I am an evangelist for the benefits of having a sales-focused travel business. In fact, selling is one of the oldest, most honorable, and high-income professions in the world; but, at its core, it is about serving others.
We serve at the pleasure of our customers. As a result, our compensation is in direct proportion to the value of the service we provide, how it fulfills their needs, and the number of our customers we serve.
Here are four things you can do to serve your customers well.
- Ask for the sale. You can’t serve your customers if you don’t have any. It is a simple fact that, if our ability to serve our customers is directly proportionate to the number of customers we have, the only way to create a customer is to make the sale – then you can provide your own brand of service.
- Become a learner. You can’t share what you don’t know. Part of our job is that of an educator, so our willingness to learn is directly proportionate to our ability to teach. We are being taught that today’s traveler is in search of experiences that stimulate their minds; when, in fact, they always have been. It is our profession that is just now coming around to this realization. As parts of the world become more easily accessible, it is easier for us to help them chase after their bucket list experiences. Immerse yourself in experiences, not products.
- Consistency. Many of the problems we dealt with as Pursers onboard cruise ships were travel agent related. Guest expectations tended to be inconsistent with the experience we delivered. When I started our travel business, our mission was clear: “We will provide the same high level of service during the booking process that our customers expect on their vacation.” Consistent, high-level service is how we won over our customers.
- Know when to say “No”. Service comes with a price. The main difference in Carnival and Crystal is not the hardware, it is the software, the people and the service they provide. Just know that not everyone appreciates what you do and the value you bring. Once you learn to recognize this in a prospect, do them (and yourself) a favor and simply say, “Based on your expectations of me, you will be better served elsewhere.” Often, they will backpedal and pay. Those that leave are most likely not customers you want anyway.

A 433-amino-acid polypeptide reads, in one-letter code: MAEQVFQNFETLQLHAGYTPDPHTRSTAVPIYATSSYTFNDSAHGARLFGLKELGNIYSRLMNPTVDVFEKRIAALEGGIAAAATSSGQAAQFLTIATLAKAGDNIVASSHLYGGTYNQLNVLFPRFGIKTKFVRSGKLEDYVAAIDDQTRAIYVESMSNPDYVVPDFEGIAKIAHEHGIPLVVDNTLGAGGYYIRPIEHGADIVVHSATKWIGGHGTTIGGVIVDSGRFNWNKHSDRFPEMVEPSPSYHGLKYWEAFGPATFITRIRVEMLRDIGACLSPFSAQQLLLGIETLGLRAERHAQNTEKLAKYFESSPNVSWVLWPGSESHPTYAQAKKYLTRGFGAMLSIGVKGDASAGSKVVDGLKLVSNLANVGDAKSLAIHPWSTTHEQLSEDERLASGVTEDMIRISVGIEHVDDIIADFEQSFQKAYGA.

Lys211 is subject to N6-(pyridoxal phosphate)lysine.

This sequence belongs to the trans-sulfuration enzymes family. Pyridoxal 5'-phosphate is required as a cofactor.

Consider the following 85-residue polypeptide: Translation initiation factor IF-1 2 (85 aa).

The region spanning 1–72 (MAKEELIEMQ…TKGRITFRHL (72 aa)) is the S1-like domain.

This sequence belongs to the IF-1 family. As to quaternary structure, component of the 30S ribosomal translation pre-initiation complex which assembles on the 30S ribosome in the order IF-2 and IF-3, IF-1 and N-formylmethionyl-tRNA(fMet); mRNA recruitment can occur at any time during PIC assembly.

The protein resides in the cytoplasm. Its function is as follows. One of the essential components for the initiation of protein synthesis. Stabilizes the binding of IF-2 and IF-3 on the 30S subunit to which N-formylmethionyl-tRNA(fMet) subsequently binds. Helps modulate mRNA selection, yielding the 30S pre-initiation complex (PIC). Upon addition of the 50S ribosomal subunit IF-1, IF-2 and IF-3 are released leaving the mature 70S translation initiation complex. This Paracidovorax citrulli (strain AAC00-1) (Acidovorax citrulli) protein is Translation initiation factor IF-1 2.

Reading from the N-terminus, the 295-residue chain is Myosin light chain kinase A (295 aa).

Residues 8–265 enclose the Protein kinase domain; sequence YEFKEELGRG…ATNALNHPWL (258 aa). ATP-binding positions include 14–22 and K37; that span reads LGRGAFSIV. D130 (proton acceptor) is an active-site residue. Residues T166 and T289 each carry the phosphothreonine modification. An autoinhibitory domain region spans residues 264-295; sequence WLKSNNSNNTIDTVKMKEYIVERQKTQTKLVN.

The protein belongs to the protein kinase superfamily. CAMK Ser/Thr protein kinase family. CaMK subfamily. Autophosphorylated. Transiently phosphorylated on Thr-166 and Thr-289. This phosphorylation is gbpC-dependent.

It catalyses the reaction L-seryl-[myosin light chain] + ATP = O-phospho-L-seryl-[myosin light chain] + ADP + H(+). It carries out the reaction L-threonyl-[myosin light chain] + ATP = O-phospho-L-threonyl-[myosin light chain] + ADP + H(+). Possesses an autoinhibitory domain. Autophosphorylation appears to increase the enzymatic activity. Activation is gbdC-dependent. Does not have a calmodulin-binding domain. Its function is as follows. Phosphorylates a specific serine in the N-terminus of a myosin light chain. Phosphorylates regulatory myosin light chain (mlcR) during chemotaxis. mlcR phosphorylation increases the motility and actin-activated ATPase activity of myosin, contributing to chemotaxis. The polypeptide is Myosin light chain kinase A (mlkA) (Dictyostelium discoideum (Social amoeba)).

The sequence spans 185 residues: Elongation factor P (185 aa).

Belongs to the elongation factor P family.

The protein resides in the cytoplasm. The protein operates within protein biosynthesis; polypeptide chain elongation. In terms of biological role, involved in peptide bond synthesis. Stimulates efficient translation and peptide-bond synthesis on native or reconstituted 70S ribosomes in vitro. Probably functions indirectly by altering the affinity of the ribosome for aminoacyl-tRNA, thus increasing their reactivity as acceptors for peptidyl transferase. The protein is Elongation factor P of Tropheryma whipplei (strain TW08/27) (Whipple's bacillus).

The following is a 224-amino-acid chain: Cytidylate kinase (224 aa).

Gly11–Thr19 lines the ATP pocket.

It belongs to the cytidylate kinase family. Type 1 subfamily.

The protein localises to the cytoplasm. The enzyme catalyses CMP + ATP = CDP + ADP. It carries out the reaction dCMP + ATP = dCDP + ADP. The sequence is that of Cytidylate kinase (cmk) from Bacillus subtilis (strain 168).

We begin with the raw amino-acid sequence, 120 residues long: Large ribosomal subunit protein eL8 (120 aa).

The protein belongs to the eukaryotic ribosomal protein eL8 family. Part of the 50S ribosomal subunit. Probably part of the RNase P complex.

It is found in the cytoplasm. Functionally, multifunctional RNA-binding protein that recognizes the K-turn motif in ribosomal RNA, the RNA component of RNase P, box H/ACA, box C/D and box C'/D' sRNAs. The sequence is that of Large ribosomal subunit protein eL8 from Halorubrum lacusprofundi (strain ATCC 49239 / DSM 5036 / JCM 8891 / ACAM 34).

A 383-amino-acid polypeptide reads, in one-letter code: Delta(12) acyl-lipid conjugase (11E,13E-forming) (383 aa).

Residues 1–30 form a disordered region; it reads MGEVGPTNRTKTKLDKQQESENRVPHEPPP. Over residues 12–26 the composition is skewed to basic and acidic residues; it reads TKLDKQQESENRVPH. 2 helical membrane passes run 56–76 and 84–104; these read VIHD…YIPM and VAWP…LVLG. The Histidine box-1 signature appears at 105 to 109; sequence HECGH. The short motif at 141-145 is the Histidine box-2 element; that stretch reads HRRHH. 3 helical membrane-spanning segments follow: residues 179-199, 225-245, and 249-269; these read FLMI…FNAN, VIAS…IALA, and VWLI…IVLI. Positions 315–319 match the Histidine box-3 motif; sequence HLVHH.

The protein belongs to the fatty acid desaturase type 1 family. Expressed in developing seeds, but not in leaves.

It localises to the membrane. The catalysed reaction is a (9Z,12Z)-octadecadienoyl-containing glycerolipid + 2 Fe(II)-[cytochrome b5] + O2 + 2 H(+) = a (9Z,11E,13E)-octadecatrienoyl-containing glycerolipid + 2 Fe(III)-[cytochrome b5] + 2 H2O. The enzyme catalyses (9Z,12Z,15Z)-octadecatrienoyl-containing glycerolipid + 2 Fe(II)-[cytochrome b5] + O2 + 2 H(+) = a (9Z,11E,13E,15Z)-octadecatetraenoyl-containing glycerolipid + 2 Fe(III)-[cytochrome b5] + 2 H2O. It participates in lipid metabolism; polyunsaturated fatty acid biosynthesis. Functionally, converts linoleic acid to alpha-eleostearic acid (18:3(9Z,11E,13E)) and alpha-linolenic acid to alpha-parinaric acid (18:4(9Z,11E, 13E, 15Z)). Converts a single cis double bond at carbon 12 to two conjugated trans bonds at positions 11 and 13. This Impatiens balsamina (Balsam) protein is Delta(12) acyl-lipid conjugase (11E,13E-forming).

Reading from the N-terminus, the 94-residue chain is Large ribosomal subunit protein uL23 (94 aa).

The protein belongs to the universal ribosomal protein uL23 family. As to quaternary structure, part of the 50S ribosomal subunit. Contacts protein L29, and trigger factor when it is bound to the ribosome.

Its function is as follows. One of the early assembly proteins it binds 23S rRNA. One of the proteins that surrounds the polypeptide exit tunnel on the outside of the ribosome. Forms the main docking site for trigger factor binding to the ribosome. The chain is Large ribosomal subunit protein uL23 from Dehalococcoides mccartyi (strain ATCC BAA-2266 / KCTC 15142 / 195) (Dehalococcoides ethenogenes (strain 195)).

I like to think we are similar to the chef who has trained for years in learning how different ingredients and techniques come together to produce a phenomenal dish. However, the guest typically doesn’t see all the preparation that goes into producing a great meal. They may not understand why the price is so much higher than a similar dish out of a can. This is one reason the waiter will explain in detail the quality ingredients and preparation involved to create the end result.
In the travel business, it doesn’t matter if you are a large retailer like Vacations to Go or a brand-new independent contractor, as agents/advisers, we can offer the same products for practically the same price as everyone else. What will set you apart is not being an order taker, but your ability to draw on your experience and knowledge to serve your customers through selling.
Dan Chappelle is the leading authority on sales performance in the travel and tourism industry. His best-selling book “Get Your S.H.I.P. Together – The Wealthy Travel Agent Guide to Sales” is available on Amazon and Audible. To learn more about his High-Performance Sales System and onsite training programs. visit www.WealthyTravelAgent.com.
© 2020 Dan Chappelle / CCI, Inc.